Statistics showed that in the first six months of the year, China's exports to the U.S. rose 13.6 percent from a year earlier, while imports from the United States increased by 11.8 percent.
Gold slipped to seven-month lows and Treasury prices rose after the Federal Reserve reinforced views of strong USA economic growth in a report to Congress, reinforcing expectations of higher interest rates.
While China has vowed to retaliate against the proposed new USA tariffs - 10 percent on $200 billion of Chinese goods - the lack of a specific response to date has sparked global relief.
The United States and China could reopen talks on trade but only if Beijing is willing to make significant changes, U.S. Treasury Secretary Steven Mnuchin said on Thursday.
Analysts expect to see the impact of the tariffs in the coming months, warning of a less favorable trade balance for China.
US President Donald Trump had already threatened to impose additional tariffs if China - the world's largest exporter - retaliates.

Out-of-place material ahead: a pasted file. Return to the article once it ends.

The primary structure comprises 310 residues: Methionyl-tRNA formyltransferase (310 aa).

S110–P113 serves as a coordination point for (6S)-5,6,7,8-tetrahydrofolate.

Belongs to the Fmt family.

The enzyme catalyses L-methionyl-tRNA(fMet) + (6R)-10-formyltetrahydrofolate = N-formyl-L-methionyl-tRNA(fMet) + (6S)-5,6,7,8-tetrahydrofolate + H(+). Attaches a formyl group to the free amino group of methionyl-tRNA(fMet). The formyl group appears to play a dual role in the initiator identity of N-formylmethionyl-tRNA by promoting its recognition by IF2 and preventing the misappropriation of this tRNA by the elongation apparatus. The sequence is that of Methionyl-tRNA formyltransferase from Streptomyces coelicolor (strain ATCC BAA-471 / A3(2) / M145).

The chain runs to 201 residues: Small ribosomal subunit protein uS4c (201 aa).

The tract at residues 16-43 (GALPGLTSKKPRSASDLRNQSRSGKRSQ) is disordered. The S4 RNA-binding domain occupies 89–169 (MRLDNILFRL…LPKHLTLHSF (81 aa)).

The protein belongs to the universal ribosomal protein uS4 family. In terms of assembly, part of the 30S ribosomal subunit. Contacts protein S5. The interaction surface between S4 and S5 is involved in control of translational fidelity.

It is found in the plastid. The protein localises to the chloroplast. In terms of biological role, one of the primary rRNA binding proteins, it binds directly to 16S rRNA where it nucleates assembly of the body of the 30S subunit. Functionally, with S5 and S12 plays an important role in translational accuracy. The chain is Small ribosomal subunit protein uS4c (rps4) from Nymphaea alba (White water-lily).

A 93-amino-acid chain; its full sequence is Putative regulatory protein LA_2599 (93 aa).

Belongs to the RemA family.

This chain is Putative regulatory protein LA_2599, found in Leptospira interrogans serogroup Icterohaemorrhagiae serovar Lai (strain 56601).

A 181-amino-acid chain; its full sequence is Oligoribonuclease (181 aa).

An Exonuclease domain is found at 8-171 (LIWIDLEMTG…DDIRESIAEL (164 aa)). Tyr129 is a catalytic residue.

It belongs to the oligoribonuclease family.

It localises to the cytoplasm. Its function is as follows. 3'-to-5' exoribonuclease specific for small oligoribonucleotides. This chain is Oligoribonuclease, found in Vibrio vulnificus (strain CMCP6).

Pressed on the possible negative impact of multiple trade disputes on the US economy, Mnuchin said the Trump administration was keeping a watchful eye.
Metals prices recovered after a meltdown following Trump's threats on Tuesday for 10 percent tariffs on another $200 billion of Chinese goods.
For January-June, it rose to $133.76 billion, compared with about $117.51 billion in the same period past year.
While China continues to benefit from strong global demand for its goods for now, the rising trade tensions with the USA has the potential to hurt both sides. China's trade surplus with the U.S. over the same period was $133.76 billion, up from $117.51 billion previous year. The new tariffs would kick in within 60 days. They said as a outcome figures for July and August were likely to show a decline in exports to the US.
But, he said, China has another option - Beijing could reduce the impact of United States tariffs on exporters by devaluing the yuan to make its goods cheaper for American consumers.
Industrial metals copper, zinc and lead all slumped as much as 4 percent to their lowest levels in about a year over worries that the trade dispute could dent China's commodity-hungry economy.
"Not only will Chinese exporters suffer but American consumers as well", she said.
"So we would be back to square one", Mr Kuo said, with China exporting more to the USA than it buys from the country.
The news came as the two economic superpowers stand on the brink of an all-out trade war that would have a huge negative impact globally.